Returning to the Spanish Penisular War

I saw on the Twitter a link to a Radio 4 show, The Reunion, which brings together people from a common event or background. The most recent episode was about the Sharpe TV series.

It’s a great insight into the background of the making of the series, some of the challenges that the cast and crew faced.

It was a Napoleonic war drama to be shot in the Crimean Peninsula. But little did the producers know that they would be sending the cast and crew to film in a rapidly disintegrating Soviet Union.

Once in Crimea, the whole production faced near-starvation and danger around every corner as they set about creating one of Britain’s most successful and critically acclaimed 90s television programmes, Sharpe.

It was to go down in television folklore for its unique tales of mishaps and hardship. Renowned actor Paul McGann was originally cast to play the lead character, Sharpe. But only six weeks into filming he picked up a serious injury and had to pull out.

It left the production in chaos and saw one of the highest-ever insurance pay-outs for a television series.

Everyone packed up back to the UK with the future of the series left in suspense. That was until a relatively unknown actor called Sean Bean took on the part and the show was back on the road. The cast and crew headed back to Simferopol in Crimea (later to be nicknamed “simplyawful”) and filming resumed.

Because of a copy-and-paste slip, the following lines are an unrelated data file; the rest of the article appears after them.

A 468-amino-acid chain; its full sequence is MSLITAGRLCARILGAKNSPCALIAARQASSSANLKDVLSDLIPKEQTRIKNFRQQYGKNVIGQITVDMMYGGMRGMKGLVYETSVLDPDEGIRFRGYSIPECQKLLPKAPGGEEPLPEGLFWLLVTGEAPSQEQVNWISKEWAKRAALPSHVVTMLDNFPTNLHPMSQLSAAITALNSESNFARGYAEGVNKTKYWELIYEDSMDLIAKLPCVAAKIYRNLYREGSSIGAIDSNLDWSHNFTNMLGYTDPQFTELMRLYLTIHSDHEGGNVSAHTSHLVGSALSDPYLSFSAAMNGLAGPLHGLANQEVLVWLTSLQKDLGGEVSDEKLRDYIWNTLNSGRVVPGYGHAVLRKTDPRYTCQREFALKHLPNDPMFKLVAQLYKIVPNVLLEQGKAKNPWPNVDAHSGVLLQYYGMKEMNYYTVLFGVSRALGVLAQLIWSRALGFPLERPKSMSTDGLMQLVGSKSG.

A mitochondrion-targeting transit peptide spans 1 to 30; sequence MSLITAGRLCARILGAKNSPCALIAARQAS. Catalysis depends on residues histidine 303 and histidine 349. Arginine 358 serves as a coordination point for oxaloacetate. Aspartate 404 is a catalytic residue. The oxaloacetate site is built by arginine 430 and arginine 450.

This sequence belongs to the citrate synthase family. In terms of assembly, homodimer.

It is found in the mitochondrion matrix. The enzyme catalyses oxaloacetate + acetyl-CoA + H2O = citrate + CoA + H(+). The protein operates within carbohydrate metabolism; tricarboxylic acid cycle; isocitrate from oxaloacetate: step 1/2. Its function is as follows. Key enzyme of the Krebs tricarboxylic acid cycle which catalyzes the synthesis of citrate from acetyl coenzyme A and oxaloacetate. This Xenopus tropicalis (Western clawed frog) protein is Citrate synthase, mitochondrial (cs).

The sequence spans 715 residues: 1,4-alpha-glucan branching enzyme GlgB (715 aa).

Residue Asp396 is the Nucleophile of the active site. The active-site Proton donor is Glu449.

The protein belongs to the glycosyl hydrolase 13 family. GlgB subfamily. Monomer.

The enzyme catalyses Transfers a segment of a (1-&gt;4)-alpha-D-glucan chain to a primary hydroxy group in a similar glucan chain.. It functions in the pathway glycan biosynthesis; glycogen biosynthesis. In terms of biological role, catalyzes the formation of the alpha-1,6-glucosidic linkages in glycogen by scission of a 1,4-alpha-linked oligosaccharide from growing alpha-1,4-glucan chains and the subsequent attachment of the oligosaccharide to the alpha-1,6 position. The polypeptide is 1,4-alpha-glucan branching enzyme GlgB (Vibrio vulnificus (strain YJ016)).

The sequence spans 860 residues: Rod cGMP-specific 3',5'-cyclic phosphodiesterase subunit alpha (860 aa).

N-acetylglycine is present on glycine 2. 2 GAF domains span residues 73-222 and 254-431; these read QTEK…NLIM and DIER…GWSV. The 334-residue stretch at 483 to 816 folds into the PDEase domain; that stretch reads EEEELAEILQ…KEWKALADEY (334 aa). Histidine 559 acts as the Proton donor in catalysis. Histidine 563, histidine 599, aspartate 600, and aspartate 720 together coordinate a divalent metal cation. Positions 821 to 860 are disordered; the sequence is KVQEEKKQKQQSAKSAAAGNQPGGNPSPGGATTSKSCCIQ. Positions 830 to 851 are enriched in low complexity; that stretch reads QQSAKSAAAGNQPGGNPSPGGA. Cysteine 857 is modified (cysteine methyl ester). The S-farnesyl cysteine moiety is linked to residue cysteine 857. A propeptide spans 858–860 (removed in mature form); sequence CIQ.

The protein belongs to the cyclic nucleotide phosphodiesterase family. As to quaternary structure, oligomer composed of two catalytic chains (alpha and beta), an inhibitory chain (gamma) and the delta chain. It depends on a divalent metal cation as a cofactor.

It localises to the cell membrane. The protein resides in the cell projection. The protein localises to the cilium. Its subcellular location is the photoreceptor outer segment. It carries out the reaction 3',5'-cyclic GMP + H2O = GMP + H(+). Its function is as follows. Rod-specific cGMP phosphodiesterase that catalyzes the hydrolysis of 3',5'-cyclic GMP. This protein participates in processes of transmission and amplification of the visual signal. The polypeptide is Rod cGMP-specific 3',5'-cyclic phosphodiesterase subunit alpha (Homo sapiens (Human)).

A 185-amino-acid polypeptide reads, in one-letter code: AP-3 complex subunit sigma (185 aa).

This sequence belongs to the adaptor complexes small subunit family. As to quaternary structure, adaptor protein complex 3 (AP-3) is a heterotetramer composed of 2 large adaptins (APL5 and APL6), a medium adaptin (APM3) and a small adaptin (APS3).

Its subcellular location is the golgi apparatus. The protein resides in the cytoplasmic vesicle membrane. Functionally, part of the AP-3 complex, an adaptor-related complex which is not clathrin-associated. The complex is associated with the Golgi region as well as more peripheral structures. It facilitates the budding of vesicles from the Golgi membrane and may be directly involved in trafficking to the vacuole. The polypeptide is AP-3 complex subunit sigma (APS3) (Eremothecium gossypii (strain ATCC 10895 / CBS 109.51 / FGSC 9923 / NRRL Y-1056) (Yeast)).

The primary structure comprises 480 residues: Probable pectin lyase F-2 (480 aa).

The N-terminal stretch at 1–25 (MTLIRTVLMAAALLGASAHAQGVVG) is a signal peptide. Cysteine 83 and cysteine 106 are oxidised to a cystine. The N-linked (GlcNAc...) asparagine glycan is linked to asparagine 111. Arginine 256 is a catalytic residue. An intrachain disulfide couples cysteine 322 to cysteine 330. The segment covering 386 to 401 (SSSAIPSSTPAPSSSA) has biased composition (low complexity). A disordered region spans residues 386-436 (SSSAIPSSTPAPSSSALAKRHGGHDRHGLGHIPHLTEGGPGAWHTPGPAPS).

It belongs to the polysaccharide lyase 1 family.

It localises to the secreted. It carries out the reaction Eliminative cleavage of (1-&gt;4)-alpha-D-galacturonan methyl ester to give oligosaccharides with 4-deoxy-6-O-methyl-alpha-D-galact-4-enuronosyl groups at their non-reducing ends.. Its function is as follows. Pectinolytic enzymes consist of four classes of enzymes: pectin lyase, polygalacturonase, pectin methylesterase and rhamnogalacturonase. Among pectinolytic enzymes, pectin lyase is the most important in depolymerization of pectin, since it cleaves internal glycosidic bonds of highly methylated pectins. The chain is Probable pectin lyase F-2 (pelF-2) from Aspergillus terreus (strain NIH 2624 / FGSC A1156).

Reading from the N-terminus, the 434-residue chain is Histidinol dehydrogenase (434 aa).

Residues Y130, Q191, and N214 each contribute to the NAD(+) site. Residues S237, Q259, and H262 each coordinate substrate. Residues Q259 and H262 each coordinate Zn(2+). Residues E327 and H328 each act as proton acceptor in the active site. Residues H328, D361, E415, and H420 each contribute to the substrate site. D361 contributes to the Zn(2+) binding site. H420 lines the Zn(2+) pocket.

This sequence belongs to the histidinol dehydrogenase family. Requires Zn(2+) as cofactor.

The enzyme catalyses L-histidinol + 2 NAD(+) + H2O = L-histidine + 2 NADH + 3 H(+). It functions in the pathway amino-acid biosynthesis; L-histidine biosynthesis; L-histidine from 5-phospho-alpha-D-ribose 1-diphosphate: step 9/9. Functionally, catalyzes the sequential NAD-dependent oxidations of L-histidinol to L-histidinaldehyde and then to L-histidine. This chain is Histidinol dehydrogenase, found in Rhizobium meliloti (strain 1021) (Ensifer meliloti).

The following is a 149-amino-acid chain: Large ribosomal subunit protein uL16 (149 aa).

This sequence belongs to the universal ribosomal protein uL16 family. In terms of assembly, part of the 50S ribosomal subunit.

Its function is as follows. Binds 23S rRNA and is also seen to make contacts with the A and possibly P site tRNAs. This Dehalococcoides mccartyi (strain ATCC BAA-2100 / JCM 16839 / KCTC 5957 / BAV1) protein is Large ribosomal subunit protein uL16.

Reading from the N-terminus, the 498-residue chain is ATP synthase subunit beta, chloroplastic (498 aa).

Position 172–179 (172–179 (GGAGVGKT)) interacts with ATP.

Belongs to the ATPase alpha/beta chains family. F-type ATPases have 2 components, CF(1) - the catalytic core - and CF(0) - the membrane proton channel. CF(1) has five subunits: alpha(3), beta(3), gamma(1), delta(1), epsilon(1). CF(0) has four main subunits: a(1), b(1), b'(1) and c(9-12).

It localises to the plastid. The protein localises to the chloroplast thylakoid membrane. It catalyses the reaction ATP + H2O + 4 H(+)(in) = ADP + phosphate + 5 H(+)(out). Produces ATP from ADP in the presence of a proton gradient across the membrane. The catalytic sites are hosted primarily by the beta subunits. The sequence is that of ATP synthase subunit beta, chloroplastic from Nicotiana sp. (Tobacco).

Sharpe became a six series hit across nearly 15 years, with viewing figures topping 10 million.

Our panel includes Sharpe’s author Bernard Cornwell, then-assistant producer Stuart Sutherland, one of the “chosen men” Jason Salkey who played one of Sean Bean’s right hand men, Michael Cochrane who played Colonel Sir Henry Simmerson across the entire series, and Diana Perez who played Ramona.

What I didn’t know, and was quite a surprise was that Paul McGann was originally cast as Sharpe. I thought I knew a lot about the series (I even have a book about the making of the series). However, I didn’t know that.

I do wonder how different the series would have been with Paul McGann in the lead role.

I really enjoyed the series when it was broadcast and though around thirty years old, is still great television. I also love the books as well.

It certainly has rekindled my interest in the subject matter, I re-watched an episode of Sharpe, thinking about re-reading the books, and looking back into my Flintloque collection and digging out my 25mm Napoleonic Rifles figures.